Hungarian Wirehaired Vizsla vs English Foxhound - Breed Comparison

Hungarian Wirehaired Vizsla vs English FoxhoundHungarian Wirehaired Vizsla is originated from Hungary but English Foxhound is originated from United Kingdom. Both Hungarian Wirehaired Vizsla and English Foxhound are of same height. Hungarian Wirehaired Vizsla may weigh 18 kg / 40 pounds more than English Foxhound. Both Hungarian Wirehaired Vizsla and English Foxhound has almost same life span. Hungarian Wirehaired Vizsla may have more litter size than English Foxhound. Both Hungarian Wirehaired Vizsla and English Foxhound requires Low maintenance.

Basic Information

Group:
Hound dog
Hound dog
Origin:
Hungary
United Kingdom
Height Male:
57 - 64 cm
22 - 26 inches
58 - 64 cm
22 - 26 inches
Height Female:
52 - 59 cm
20 - 24 inches
56 - 62 cm
22 - 25 inches
Weight Male:
45 - 50 kg
99 - 111 pounds
29 - 32 kg
63 - 71 pounds
Weight Female:
43 - 48 kg
94 - 106 pounds
27 - 31 kg
59 - 69 pounds
Life Span:
12 - 15 Years
10 - 13 Years
Litter Size:
5 - 10
5 - 7
Size:
Medium dog
Medium dog
Other Names:
Hungarian Wirehaired Vizsla • Hungarian Wire-haired Pointing Dog • Drotzoru Magyar Vizsla
Foxhound
Colors Available:
russet to golden sand
tricolor coat of black, white and tan
Coat:
harsh, hard and loose fitting
short, hard, dense, glossy
Shedding:
Moderate
Moderate
Temperament:
Affectionate, Alert, Friendly, Gentle, Independent, Intelligent, Loving, Loyal, Protective, Responsive, Social
Affectionate, Courageous, Energetic, Independent, Intelligent, Loyal, Social
Grooming:
Low maintenance
Low maintenance
Trainability:
Easy
Moderate
Hypoallergenic:
No
No
Kids Friendly:
Yes
Yes
New Owners Friendly:
Yes
No

History

hungarian wirehaired vizslaIn the 1930’s some breeders noticed that the Hungarian Vizsla produced some dogs with more water, cold weather and ground cover protection because they had a much thicker coat than most of the breed. One breeder decided to cross one of these females with a German Wirehaired Pointer, thus producing the first Hungarian Wirehaired Vizsla. There were now three types of Vizsla – the smooth coated, the longhaired, and the wirehaired. The longhaired is very rare and can be either smooth or wirehaired. It is also believed based on anecdotal evidence that the original Wirehaired Vizsla was also mixed with the Bloodhound, Pudelpointer, and Irish Setter during World War II. Many kennels started breeding the Wirehaired Vizsla at this time.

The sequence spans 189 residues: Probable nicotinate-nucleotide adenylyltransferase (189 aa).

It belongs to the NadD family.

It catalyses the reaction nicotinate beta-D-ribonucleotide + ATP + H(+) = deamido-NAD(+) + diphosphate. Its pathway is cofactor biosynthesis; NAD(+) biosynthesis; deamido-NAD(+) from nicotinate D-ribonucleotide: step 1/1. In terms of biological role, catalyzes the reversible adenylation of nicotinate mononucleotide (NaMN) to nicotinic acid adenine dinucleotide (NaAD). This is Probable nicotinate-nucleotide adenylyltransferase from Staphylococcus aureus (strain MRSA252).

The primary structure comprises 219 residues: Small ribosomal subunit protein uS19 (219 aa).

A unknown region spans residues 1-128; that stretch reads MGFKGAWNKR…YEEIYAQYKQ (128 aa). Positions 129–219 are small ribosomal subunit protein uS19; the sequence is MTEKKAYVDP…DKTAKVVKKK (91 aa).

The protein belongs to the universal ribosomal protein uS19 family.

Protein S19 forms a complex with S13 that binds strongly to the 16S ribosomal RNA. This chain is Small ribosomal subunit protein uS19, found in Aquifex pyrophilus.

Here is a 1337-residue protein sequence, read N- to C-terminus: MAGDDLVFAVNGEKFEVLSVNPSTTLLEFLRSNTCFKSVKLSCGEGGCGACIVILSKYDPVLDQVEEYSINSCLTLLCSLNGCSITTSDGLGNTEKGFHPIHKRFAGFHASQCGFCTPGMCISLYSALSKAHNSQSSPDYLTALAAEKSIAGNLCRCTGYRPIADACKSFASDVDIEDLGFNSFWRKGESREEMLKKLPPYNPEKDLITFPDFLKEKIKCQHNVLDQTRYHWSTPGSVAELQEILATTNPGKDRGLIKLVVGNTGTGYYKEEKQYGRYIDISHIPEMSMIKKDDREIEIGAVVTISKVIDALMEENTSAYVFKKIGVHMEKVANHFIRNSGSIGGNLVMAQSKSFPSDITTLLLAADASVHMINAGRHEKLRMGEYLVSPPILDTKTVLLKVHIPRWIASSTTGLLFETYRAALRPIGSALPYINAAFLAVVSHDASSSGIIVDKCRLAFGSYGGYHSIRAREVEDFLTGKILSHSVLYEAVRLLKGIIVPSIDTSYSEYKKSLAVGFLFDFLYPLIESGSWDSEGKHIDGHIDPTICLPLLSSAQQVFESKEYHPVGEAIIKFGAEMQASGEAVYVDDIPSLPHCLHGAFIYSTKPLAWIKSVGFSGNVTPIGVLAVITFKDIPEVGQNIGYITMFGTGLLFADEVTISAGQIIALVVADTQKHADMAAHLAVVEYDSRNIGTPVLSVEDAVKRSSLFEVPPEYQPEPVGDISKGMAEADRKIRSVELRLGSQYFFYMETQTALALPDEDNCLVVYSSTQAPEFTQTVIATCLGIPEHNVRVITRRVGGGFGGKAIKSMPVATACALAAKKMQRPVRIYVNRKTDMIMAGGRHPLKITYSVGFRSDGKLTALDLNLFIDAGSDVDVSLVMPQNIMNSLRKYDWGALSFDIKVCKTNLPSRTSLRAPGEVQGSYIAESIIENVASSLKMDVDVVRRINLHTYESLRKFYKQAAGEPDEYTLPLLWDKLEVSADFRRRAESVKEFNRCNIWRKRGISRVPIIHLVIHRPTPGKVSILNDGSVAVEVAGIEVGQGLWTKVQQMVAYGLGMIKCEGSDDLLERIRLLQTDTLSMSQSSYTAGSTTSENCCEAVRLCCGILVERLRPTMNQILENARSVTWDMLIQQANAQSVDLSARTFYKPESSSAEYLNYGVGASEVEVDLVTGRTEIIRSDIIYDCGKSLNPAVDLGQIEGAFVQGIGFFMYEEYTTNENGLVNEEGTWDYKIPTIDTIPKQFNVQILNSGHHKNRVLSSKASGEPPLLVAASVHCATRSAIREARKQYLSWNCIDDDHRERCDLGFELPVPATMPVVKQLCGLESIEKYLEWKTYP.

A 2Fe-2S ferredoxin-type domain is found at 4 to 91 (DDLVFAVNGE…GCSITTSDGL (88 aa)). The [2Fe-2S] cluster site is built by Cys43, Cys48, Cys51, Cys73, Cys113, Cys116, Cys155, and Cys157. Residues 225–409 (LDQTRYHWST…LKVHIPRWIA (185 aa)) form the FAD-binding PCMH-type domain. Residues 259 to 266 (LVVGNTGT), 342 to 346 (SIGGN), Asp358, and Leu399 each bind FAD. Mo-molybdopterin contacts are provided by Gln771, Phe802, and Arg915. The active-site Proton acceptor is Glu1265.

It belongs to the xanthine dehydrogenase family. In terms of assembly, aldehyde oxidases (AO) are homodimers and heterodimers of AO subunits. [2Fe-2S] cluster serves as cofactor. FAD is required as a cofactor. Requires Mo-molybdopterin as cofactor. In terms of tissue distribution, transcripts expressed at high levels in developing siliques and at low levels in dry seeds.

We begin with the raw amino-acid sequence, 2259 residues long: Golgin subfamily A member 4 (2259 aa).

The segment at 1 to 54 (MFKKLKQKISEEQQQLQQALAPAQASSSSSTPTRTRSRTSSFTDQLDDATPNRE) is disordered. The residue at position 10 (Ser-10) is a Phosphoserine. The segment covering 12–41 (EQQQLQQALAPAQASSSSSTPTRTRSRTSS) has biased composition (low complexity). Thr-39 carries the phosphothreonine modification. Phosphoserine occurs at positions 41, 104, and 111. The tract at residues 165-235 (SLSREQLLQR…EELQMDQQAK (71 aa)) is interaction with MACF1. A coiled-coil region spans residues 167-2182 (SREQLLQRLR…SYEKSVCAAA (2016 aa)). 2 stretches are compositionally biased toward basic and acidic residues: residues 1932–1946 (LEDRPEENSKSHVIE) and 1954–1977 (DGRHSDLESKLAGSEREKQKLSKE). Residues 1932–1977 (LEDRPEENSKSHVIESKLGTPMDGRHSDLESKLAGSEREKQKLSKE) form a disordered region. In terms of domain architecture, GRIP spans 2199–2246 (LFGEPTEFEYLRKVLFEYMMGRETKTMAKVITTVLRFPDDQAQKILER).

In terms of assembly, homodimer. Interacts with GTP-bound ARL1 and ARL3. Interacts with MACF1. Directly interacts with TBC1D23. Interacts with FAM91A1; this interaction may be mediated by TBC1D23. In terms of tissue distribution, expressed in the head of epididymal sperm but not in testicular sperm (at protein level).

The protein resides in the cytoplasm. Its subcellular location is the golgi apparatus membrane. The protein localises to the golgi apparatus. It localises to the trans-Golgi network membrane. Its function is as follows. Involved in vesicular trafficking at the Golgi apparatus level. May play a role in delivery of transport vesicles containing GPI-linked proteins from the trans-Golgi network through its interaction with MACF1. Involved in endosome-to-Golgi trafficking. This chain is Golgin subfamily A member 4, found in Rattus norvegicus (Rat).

This rare longhaired is not recognized by any official club or organization while the smooth and the wired are recognized as two separate breeds. There are only a few longhaired Vizsla and they are only found in Europe. The Wirehaired Vizsla was recognized in 1986 by the FCI in Europe and in 2014 by the AKC (American Kennel Club).

Like their cousins the smooth Hungarian Vizsla, the wirehaired version is a natural hunter and easily trained. They are great retrievers as well as pointers in the water or on the land. Their wirehair coats offer them more protection than their smooth coated cousins. They love to swim and are very good at it and will even use your back yard pool if it is available to them.

The wirehaired Vizsla came to North America in the 1970’s and was recognized by the CKC (Canadian Kennel Club) in 1977, The North American Versatile Hunting Dog Association (NAVHDA) by 1986 and in 2006 by the United Kennel Club (UKC). The Australian Nation Kennel Council offered recognition in 2007 prior to their entrance into the AKC Foundation Stock Service. They began showing the breed at AKC events in Performance and Companionship, prior to their full AKC recognition in 2014.

These gentle hunting dogs became great family dogs as they love children and just want to be with their people. Falconers have recently taken up the breed because their temperament is suited to this work as well. There are only about 400 to 450 Wirehaired Vizslas left in the United States and few thousand across the globe.

english foxhoundThe English Foxhound was found in Great Britain as far back as the late 1700’s. They were bred to be scent hounds and hunt the fox by following his smell. It was a crossing of several different types of hounds that produced the English Foxhound. This included the Greyhound, the Bulldog and the Fox Terrier. It was perceived that there were not a lot of deer left in the United Kingdom to be hunted for both sport and food. So, a new dog would be needed instead for the Staghound and Deerhound.

The Foxhound was developed as a pack animal bred to chase the fox followed by hunters on horses. The Foxhound was bred with incredible stamina, a great ability to follow scents, track prey, and act as a watchdog as well. This breed are pack animals. They hunt in packs and prefer to live in packs. A solitary English Foxhound is probably not a happy Foxhound. The English Foxhound is stockier and slower than his cousin the American Foxhound. The English Foxhound is recognized by the AKC and UKC. In 2012 the International Foxhound Association was developed to promote the English Foxhound.

Description